Mind Your Manners: When Online Discussions Turn Nasty

By: Steve Outing

What do you do when your site's discussion forums get a bit, well, rude and nasty?

Here's a novel approach that seems to work: Ask politely for your readers to clean up their language and manners.

That was the approach taken by the Dallas Morning News, which for about 9 months has been running discussion forums for its Web site. Some forums, particularly those covering the Dallas Cowboys football team, seemed to be attracting some particularly rude and obnoxious messages.

Obscenity, threats of violence, racism. While such unacceptable behavior was coming from only a very small minority of site visitors, it was enough to make the forums a less pleasant place to hang out online. So News online managers decided to take action.

Options for curtailing such a situation of course can include some hard-nosed technology solutions -- such as filtering for objectionable words, editing objectionable phrases, and/or blocking rude people from posting to the forums. But the News decided to "take the high road," according to Dale Peskin, assistant managing editor for development and new media. "We decided to have faith in the people who come to our site."

Soft-handed approach

About two weeks ago, discussion forum visitors began seeing a "Letter to DallasNews.com Users," which pops up as they enter a forum. Signed by Peskin, the letter urges forum users to adopt a manner of civility when they post something to the forums area. "The Dallas Morning News values the right to free speech," Peskin writes. "... But we do not accept obscenity, sexism, racism, insults, slander or threats in any medium as excusable byproducts of this freedom."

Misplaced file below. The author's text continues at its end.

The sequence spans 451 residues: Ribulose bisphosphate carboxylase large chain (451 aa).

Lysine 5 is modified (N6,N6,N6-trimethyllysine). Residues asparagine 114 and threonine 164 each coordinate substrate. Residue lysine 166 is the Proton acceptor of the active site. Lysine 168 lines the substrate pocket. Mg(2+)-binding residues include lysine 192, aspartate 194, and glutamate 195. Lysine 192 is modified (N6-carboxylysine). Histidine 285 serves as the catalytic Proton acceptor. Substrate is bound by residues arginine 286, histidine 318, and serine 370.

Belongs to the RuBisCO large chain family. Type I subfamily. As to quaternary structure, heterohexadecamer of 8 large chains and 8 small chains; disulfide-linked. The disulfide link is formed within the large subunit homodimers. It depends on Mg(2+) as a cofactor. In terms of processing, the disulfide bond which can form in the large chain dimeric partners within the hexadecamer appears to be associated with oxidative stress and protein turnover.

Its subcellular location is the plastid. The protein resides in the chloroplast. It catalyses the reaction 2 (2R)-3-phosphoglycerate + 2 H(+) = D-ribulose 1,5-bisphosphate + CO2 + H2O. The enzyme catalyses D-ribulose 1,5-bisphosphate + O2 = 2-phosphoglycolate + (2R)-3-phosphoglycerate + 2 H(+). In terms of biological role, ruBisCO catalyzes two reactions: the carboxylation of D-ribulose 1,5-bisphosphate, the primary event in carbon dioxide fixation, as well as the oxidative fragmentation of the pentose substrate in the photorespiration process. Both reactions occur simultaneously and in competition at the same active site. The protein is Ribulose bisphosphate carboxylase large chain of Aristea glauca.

Peskin has some strong words of his own for the uncouth online users who would violate this voluntary code of ethics. He writes, "We (the newspaper Web staff) can filter objectionable words, but not the instinct that makes obscenity the strongest expression of a weak mind."

That phrase may have gotten to a few people. Peskin say that since posting the "Discussions and Decency" announcement on the site, the forums have noticably changed for the better. Indeed, he has received e-mail messages and even phone calls from people who wanted to apologize for abusive or obscene language they used in their forum postings in the past.

The forum that seems to cause the most trouble is the Dallas Cowboys discussion, which attracts not only local Cowboys fans, but people from around the U.S. Typically, before and after a Cowboys game, fans of the opposing team visit the News' football forum. The result, as you can imagine, can be "colorful."

Emotion affects some discussions

While most of the discussion areas on the site are the home to reasoned and even "high-minded" online conversation, a few issues bring out the worst in people. One such issue is a school board controversy in which members of the local black and Hispanic communities are engaged in a political fight over control of the school district. Some of the discussion has bordered on being objectionable, with an occasional racist slur injected. Peskin says the staff watches postings to that forum closely, and in a couple cases has pulled an objectionable message off the forum. (The News' staff do no review messages before they are posted to the forums, but will delete a message when deemed necessary.)